Earlier this week, Ottawa's Transit Commission voted to accept a list of recommended station names for the Confederation Line light-rail system. There wasn't much contention over the majority, with serious debate on just two of them: Tremblay Station, which is near the VIA Rail station, and Pimisi Station, a name recommended by the Algonquin Nation which means "eel" in Algonquin.
The discussion around Pimisi dealt with the fact that it's geographically irrelevant to the station's actual location. Other station names were passed through public consultation for their effectiveness as way-points and geographic markers that make it easier for people to know what stop they're to disembark at.
Councillor Rainer Bloess was the lone transit commissioner who voted against Pimisi. His comments, via the Ottawa Citizen, had to do with utility of the choice:
“It really doesn’t do anything for the Confederation Line,” observed Innes Coun. Rainer Bloess, the one transit commissioner to vote against the name. Victoria Island in the river, the heart of aboriginal presence in the capital, is probably due to be renamed, Bloess said, suggesting the Pimisi label might be more appropriate there.Meanwhile, the Ottawa Sun published an editorial that called the name-change "ridiculous," pulling no punches in their criticism of the decision:
Get creative but don't undo the common sense that goes with geographic locations. It just doesn't make sense to name a key station on an expensive LRT line something so unfamiliar to users.There's validity to the spirit of this concern, of course; geographically-based station names makes sense. They help regular and casual users orient themselves, and make it simple for tourists to use the system.
I'm just not sure "LeBreton" is significantly more relevant than Pimisi as a station name. Just because we currently know the station as LeBreton (and the area as LeBreton Flats) doesn't mean it's got special value; it's simply the name we've used historically. It's not as relevant as, say, Parliament (a signifier of the destination nearby) or Rideau (denoting a major street and shopping centre).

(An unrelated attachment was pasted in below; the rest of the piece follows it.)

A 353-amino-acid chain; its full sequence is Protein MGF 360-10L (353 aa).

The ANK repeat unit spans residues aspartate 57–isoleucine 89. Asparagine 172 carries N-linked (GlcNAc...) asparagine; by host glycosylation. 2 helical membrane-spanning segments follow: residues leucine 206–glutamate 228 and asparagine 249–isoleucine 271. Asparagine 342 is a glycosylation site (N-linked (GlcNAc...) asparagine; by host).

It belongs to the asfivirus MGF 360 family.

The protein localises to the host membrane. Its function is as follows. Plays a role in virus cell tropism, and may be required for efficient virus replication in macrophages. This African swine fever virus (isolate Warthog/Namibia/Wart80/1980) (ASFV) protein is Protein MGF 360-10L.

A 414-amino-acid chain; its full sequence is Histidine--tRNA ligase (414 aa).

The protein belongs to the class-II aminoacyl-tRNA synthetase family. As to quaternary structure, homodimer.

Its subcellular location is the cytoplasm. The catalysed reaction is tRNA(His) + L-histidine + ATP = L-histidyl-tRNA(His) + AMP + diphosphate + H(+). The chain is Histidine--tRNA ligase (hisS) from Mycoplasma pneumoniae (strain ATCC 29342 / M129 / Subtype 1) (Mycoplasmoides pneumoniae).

When transit users get off at LeBreton, the flats themselves are not their destination except for a brief few weeks during Bluesfest. People who get off their more than likely one of the following: Local residents who'll manage under either name; public servants heading to Gatineau who'll manage under either name; or people headed to the Canadian War Museum for whom the name LeBreton helps no more than Pimisi will.
I'd probably feel differently on this topic if it was a switch being made at a random time, but the name-change is happening as a component of a much more significant change: The establishment of a radically altered transit system. If riders aren't overwhelmed by the change to light-rail transit, then I think they'll manage through the short-term adjustment of referring to a station as something new. Before long, Pimisi will be as recognizable a destination name as LeBreton is today.
I'm sure not everyone agrees with me, though. What do readers think of the name change, and the adjustment that it will necessitate?